Mindfulness Meditation and Behavior
Topics of podcast today timestamps @ 6.00 Ingredient of the week 14.50 direction of content 15.00 Raw food Mythology 16.00 Kayak trip what’s on what’s new 18.00 Raw food Barefoot adventure meetup 20.00 Sonya discusses recipes 21.00 play with your food 22.30 Mindfulness and habits
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Ingredient of the week
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Ingredient of the weekDates their important role in raw food nutrition and recipes. Dates A quick powerhouse packed in a tiny portable package.as the date is full of dietary fibre it works well as a bulk laxative Dates help and protect the colon mucus membrane as well as binding to cancer causing chemicals in the colon. Due to their easy digestibility they are a quick source of energy making them excellent for athletes. Dates are alkaline and help in neutralizing acidity. Used in un-cooking it has many applications as a sweetener and a binding agent to hold ingredients together. Because dates are full of soluble and insoluble fiber they are able to fill you up and keep you regular, ideal as a snack.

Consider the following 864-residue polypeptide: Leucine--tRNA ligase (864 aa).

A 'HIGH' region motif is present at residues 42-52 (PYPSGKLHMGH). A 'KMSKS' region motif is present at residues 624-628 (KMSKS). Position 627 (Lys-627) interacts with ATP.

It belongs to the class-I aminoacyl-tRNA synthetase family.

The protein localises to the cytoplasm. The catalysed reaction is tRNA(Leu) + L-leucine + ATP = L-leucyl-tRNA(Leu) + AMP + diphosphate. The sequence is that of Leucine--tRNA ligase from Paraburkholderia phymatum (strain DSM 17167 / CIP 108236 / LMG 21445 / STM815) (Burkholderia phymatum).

Mindfulness, Meditation, and BehaviorA number of studies have demonstrated that systematic mindfulness training, as well as brief meditation practices in novices, can influence areas of the brain involved in regulating attention, awareness, and emotion Another key element of mindfulness is the cultivation of equanimity, or non-reactivity. Specifically, mindfulness meditation teaches one to pay attention to and acknowledge both one’s inner experience and the outer world, without necessarily reacting. The ability to simply observe and accurately sense thoughts, emotions, and physical sensations – without having to change them, or act on them – can be instrumental in breaking habitual behavior patterns that can harm one’s health, such as smoking a cigarette when feeling stressed, eating comfort food when feeling sad or “empty”, or turning to alcohol or other substances to “numb out” when feeling overwhelmed. One key element of mindfulness is the ability to pay attention to the present moment, on purpose (Kabat-Zinn, 2003). Clinical studies have found 8 weeks of mindfulness meditation training (MBSR) gave an increased ability to orient one’s attention to the present moment. Other clinical studies found that 8 weeks of mindfulness meditation training significantly reduced ruminative thinking in persons with a history of depression (Ramel et al., 2004). Together, these studies indicate that mindfulness appears to involve reshaping ways of thinking that engender improved emotional well-being. Mindfulness scale development research has found that people with higher natural levels of mindfulness – irrespective of formal meditation training – report feeling less stressed, anxious and depressed, and more joyful, inspired, grateful, hopeful, content, vital, and satisfied with life Research further suggests that people with higher levels of mindfulness are better able to regulate their sense of well-being by virtue of greater emotional awareness, understanding, acceptance, and the ability to correct or repair unpleasant mood states Mindfulness-Based Cognitive Therapy (MBCT), or MiCBT Overall, it appears that focused, concentrative meditation practices can increase one’s ability to maintain steady attention on a chosen object, like the breath or another person, whereas open awareness meditation practices can increase one’s ability to flexibly monitor and redirect attention when it becomes distracted (Lutz et al., 2008a). Based on these findings, not only is it possible to train the mind to change the brain, but, in fact, one’s ability to do so may get stronger as one gains meditation experience. AS alway love to hear from you all please connect through the social channel of your choice, or leave a comment here.